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I’m administering a mail server (cPanel/WHM) running Exim. It handles normally a few hundreds incoming emails per day for our customers.

I’m not sure if I should reject SPF and/or DKIM failures for incoming email. This obviously depends on the percentage of misconfigured mail servers out there.

What’s the recommended and best practice setup?

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marked as duplicate by Michael Hampton, Cian, Falcon Momot, Ward, MadHatter May 26 '13 at 8:45

This question has been asked before and already has an answer. If those answers do not fully address your question, please ask a new question.

up vote 2 down vote accepted

These are the rules I use:

  • Ignore any cases where SPF does not exist (SPF Unkown).
  • Reject on any SPF failures for HELO name. (The sending server must be able to send mail on its own behalf.
  • Reject on any SPF failures for the address in the PTR record if it is different from the HELO name. (This should always be the same as the HELO name, but some legitimate servers don't get it right.)
  • Reject on hard SPF failure for envelope sender.

DKIM is so frequently mis-configured that I don't reject on it. Many signers don't publish their public key.

Both SPF and DKIM data are used in generating spam scores for message that haven't been outright rejected.

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Thank you everybody for answering! I've decided to go this way and started to investigate the mail logs especially for the reasons of rejects to get a feeling for the frequencies in detail. I had some complaints by customers that some service requests to their service lines were rejected because of too strict settings. – esc1729 May 26 '13 at 6:44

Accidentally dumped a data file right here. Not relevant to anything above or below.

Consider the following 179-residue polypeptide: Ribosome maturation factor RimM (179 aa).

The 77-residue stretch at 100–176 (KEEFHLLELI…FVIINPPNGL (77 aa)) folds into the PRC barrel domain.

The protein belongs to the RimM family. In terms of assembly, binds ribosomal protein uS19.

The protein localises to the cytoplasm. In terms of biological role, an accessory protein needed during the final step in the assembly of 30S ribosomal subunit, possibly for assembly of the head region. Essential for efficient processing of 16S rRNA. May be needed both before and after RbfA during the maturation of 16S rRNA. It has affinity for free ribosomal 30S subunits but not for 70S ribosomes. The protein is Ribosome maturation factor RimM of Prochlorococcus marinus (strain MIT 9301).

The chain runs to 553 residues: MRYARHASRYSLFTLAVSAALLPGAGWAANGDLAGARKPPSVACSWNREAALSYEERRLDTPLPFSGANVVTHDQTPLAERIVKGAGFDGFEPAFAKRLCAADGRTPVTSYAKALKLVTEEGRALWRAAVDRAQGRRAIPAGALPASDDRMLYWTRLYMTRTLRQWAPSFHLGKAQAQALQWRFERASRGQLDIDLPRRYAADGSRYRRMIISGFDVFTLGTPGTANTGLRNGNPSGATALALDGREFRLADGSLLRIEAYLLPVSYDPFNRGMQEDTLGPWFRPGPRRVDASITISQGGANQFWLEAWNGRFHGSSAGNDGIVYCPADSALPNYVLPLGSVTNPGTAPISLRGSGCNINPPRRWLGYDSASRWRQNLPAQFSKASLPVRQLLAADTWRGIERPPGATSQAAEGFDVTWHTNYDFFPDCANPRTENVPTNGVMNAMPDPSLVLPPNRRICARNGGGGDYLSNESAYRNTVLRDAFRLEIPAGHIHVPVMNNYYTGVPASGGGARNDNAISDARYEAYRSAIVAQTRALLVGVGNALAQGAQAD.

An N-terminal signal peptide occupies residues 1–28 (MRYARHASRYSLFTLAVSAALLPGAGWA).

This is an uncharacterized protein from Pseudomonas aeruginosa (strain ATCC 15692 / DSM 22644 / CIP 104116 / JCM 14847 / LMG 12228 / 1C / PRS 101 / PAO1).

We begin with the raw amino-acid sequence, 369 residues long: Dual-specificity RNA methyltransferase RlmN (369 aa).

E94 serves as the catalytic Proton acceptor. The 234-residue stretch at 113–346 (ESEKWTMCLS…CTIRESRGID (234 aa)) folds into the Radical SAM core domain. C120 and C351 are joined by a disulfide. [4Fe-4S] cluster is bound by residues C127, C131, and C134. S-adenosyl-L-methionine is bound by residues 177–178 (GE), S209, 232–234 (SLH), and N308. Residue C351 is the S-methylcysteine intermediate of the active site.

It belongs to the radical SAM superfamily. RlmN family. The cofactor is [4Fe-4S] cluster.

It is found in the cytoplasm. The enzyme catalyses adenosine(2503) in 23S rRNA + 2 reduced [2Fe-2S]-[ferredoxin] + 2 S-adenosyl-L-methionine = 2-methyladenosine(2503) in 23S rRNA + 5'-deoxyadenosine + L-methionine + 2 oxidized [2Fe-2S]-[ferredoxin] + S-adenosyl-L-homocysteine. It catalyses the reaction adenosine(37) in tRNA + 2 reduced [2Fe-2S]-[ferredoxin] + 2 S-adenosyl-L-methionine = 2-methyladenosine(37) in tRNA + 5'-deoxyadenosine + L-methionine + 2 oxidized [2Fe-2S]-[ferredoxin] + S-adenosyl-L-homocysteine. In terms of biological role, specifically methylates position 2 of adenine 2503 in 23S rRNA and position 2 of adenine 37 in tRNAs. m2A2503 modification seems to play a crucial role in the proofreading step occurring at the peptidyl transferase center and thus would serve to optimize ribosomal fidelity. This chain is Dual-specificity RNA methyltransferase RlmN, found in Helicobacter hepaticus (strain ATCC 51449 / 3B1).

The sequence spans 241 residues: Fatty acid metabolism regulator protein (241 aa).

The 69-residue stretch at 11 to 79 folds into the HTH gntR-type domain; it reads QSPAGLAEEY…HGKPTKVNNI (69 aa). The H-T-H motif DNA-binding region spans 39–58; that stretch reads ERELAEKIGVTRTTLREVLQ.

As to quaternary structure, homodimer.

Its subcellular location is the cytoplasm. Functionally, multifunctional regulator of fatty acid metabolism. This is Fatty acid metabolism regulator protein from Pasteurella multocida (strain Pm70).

I’m not sure if I should reject SPF and/or DKIM failures for incoming email

For SPF - depends on failure.

SOFT failure - no. That indicates that there is an error in the SPF or no SPF record.

HARD failure - yes. Because when the owner of the domain tells you that the sending server was not authorized, then yes, this is not authorized email and thus c nbe discarded.

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Below are few must have parameters for mail servers

  Mail Server IP not on a blacklist
  Mail server has MX and reverse DNS records
  Must have SPF DNS records (many servers reject mail without a valid SPF, GMail)
  Mail mailserver's HELO response matches your hostname
  Mail mailserver is not an open relay
  DNS records' TTL is not too low - 86400 
  Mail Server should have Yahoo Domain Keys.
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Sorry, but that is crap. Most domains do NOT have SPF and thus gmail et al will not reject from sources without SPF. It will reject SPF hard faults, but a missing SPF entry means nothing, except that SPF was not configured. – TomTom May 25 '13 at 10:16
"TTL is not too low" I wouldn't recommend that. TTL values are legitimately lowered for preparation of a cutover for e.g.. I get the goal you have here but there's better ways to accomplish it like DNSBLs or e-mail "hurdles". – Belmin Fernandez May 28 '13 at 13:26

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